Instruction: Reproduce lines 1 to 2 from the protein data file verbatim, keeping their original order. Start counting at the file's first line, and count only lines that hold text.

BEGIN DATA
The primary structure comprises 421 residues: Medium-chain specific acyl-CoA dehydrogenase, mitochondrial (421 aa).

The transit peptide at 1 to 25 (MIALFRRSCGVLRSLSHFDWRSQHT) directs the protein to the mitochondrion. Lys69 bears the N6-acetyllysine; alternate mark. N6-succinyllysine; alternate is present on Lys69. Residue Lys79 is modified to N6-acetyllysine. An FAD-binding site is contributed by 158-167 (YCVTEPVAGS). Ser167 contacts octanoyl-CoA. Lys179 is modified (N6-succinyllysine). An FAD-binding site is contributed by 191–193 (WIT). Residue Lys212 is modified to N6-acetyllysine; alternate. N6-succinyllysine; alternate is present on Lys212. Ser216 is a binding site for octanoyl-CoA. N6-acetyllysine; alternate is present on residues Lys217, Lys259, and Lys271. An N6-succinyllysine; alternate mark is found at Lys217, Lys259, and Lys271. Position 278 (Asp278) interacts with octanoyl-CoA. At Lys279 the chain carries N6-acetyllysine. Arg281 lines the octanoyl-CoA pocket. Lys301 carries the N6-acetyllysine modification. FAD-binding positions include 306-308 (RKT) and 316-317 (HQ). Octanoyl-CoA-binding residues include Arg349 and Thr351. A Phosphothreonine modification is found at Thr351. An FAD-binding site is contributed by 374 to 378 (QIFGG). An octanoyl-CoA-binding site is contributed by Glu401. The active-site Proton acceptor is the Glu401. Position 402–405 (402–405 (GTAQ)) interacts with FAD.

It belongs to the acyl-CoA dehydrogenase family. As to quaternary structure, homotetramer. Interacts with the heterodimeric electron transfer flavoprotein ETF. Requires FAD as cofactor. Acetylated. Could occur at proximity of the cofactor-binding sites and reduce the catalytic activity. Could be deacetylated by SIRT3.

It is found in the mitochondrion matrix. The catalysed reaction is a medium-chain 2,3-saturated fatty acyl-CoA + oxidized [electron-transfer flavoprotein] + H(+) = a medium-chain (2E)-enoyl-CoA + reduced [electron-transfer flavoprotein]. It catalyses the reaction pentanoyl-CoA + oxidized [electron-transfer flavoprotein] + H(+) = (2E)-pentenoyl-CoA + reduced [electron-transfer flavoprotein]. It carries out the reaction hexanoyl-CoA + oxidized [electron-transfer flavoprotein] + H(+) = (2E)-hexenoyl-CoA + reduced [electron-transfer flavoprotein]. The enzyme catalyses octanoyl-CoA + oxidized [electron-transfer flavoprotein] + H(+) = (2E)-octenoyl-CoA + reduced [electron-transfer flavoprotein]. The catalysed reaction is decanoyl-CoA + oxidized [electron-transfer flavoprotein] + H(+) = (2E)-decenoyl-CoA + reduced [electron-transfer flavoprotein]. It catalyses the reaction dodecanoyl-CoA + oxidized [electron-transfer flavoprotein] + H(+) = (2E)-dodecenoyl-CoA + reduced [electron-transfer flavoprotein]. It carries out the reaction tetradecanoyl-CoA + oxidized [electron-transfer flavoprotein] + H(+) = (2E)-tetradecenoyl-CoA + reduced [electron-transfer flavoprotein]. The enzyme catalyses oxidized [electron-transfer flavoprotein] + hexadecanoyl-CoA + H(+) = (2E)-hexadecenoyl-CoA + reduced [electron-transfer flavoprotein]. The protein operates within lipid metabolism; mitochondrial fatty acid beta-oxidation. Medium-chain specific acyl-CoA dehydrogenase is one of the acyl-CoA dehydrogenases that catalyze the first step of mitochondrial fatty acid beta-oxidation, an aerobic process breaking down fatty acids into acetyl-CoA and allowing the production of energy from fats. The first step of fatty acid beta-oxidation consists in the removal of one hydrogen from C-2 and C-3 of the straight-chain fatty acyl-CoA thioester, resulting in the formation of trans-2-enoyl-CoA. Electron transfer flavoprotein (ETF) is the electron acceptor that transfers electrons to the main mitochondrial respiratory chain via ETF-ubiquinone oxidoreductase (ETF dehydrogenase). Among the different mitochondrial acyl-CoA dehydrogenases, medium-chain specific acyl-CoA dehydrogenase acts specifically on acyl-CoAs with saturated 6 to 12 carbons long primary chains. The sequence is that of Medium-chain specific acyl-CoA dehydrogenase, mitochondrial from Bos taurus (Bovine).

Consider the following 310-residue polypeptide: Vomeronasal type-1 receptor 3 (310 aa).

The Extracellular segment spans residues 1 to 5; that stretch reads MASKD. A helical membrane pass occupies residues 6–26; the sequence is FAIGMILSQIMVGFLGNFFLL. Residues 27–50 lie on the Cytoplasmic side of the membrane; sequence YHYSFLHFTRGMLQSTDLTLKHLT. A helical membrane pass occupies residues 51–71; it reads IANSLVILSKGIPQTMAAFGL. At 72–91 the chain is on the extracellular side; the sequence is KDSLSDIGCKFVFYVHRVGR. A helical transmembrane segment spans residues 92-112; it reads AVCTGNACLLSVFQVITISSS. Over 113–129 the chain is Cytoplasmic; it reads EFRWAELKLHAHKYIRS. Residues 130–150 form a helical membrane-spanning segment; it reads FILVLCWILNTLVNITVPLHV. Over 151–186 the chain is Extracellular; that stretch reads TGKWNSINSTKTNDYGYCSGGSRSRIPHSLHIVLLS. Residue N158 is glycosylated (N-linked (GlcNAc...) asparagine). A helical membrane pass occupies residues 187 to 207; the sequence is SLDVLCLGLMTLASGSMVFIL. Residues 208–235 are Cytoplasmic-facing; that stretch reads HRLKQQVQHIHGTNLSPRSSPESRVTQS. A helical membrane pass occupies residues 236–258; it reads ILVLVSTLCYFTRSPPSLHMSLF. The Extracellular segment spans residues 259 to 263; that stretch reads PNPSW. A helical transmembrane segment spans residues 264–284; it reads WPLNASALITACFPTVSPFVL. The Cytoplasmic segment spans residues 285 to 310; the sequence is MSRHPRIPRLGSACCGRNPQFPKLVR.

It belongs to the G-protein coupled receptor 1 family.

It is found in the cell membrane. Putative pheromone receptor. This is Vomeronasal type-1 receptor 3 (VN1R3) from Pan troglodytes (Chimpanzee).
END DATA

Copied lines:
The primary structure comprises 421 residues: Medium-chain specific acyl-CoA dehydrogenase, mitochondrial (421 aa).

The transit peptide at 1 to 25 (MIALFRRSCGVLRSLSHFDWRSQHT) directs the protein to the mitochondrion. Lys69 bears the N6-acetyllysine; alternate mark. N6-succinyllysine; alternate is present on Lys69. Residue Lys79 is modified to N6-acetyllysine. An FAD-binding site is contributed by 158-167 (YCVTEPVAGS). Ser167 contacts octanoyl-CoA. Lys179 is modified (N6-succinyllysine). An FAD-binding site is contributed by 191–193 (WIT). Residue Lys212 is modified to N6-acetyllysine; alternate. N6-succinyllysine; alternate is present on Lys212. Ser216 is a binding site for octanoyl-CoA. N6-acetyllysine; alternate is present on residues Lys217, Lys259, and Lys271. An N6-succinyllysine; alternate mark is found at Lys217, Lys259, and Lys271. Position 278 (Asp278) interacts with octanoyl-CoA. At Lys279 the chain carries N6-acetyllysine. Arg281 lines the octanoyl-CoA pocket. Lys301 carries the N6-acetyllysine modification. FAD-binding positions include 306-308 (RKT) and 316-317 (HQ). Octanoyl-CoA-binding residues include Arg349 and Thr351. A Phosphothreonine modification is found at Thr351. An FAD-binding site is contributed by 374 to 378 (QIFGG). An octanoyl-CoA-binding site is contributed by Glu401. The active-site Proton acceptor is the Glu401. Position 402–405 (402–405 (GTAQ)) interacts with FAD.